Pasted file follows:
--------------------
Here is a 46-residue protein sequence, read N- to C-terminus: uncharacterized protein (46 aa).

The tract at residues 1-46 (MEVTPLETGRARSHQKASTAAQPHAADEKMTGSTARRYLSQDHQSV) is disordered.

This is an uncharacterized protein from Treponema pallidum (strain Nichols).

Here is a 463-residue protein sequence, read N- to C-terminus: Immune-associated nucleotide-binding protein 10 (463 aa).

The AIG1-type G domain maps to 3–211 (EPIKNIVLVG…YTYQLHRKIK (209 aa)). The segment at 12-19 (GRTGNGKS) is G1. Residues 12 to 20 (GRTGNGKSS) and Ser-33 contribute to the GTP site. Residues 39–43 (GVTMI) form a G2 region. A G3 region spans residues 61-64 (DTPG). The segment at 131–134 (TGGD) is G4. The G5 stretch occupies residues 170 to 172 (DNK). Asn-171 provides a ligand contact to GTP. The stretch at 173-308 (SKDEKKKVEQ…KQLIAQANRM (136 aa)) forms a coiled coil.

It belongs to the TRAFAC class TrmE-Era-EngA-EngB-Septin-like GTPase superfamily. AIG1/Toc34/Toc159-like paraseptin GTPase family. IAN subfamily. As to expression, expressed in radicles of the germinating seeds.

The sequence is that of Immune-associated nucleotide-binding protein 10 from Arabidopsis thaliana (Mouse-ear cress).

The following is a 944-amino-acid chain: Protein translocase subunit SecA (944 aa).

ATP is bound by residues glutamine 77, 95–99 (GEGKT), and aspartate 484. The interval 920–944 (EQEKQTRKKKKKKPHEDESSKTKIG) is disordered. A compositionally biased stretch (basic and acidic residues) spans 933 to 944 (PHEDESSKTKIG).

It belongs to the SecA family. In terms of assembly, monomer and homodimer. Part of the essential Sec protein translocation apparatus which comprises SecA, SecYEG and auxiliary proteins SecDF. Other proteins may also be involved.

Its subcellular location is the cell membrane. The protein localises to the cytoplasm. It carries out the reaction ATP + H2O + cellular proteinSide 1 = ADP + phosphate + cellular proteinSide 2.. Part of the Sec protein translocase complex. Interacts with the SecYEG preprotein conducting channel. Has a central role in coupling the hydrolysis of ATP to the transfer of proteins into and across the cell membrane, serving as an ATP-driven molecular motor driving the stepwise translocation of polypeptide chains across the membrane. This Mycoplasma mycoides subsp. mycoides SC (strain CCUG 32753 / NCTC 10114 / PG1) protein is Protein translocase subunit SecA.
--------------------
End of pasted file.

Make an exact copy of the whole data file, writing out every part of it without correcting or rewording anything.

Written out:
Here is a 46-residue protein sequence, read N- to C-terminus: uncharacterized protein (46 aa).

The tract at residues 1-46 (MEVTPLETGRARSHQKASTAAQPHAADEKMTGSTARRYLSQDHQSV) is disordered.

This is an uncharacterized protein from Treponema pallidum (strain Nichols).

Here is a 463-residue protein sequence, read N- to C-terminus: Immune-associated nucleotide-binding protein 10 (463 aa).

The AIG1-type G domain maps to 3–211 (EPIKNIVLVG…YTYQLHRKIK (209 aa)). The segment at 12-19 (GRTGNGKS) is G1. Residues 12 to 20 (GRTGNGKSS) and Ser-33 contribute to the GTP site. Residues 39–43 (GVTMI) form a G2 region. A G3 region spans residues 61-64 (DTPG). The segment at 131–134 (TGGD) is G4. The G5 stretch occupies residues 170 to 172 (DNK). Asn-171 provides a ligand contact to GTP. The stretch at 173-308 (SKDEKKKVEQ…KQLIAQANRM (136 aa)) forms a coiled coil.

It belongs to the TRAFAC class TrmE-Era-EngA-EngB-Septin-like GTPase superfamily. AIG1/Toc34/Toc159-like paraseptin GTPase family. IAN subfamily. As to expression, expressed in radicles of the germinating seeds.

The sequence is that of Immune-associated nucleotide-binding protein 10 from Arabidopsis thaliana (Mouse-ear cress).

The following is a 944-amino-acid chain: Protein translocase subunit SecA (944 aa).

ATP is bound by residues glutamine 77, 95–99 (GEGKT), and aspartate 484. The interval 920–944 (EQEKQTRKKKKKKPHEDESSKTKIG) is disordered. A compositionally biased stretch (basic and acidic residues) spans 933 to 944 (PHEDESSKTKIG).

It belongs to the SecA family. In terms of assembly, monomer and homodimer. Part of the essential Sec protein translocation apparatus which comprises SecA, SecYEG and auxiliary proteins SecDF. Other proteins may also be involved.

Its subcellular location is the cell membrane. The protein localises to the cytoplasm. It carries out the reaction ATP + H2O + cellular proteinSide 1 = ADP + phosphate + cellular proteinSide 2.. Part of the Sec protein translocase complex. Interacts with the SecYEG preprotein conducting channel. Has a central role in coupling the hydrolysis of ATP to the transfer of proteins into and across the cell membrane, serving as an ATP-driven molecular motor driving the stepwise translocation of polypeptide chains across the membrane. This Mycoplasma mycoides subsp. mycoides SC (strain CCUG 32753 / NCTC 10114 / PG1) protein is Protein translocase subunit SecA.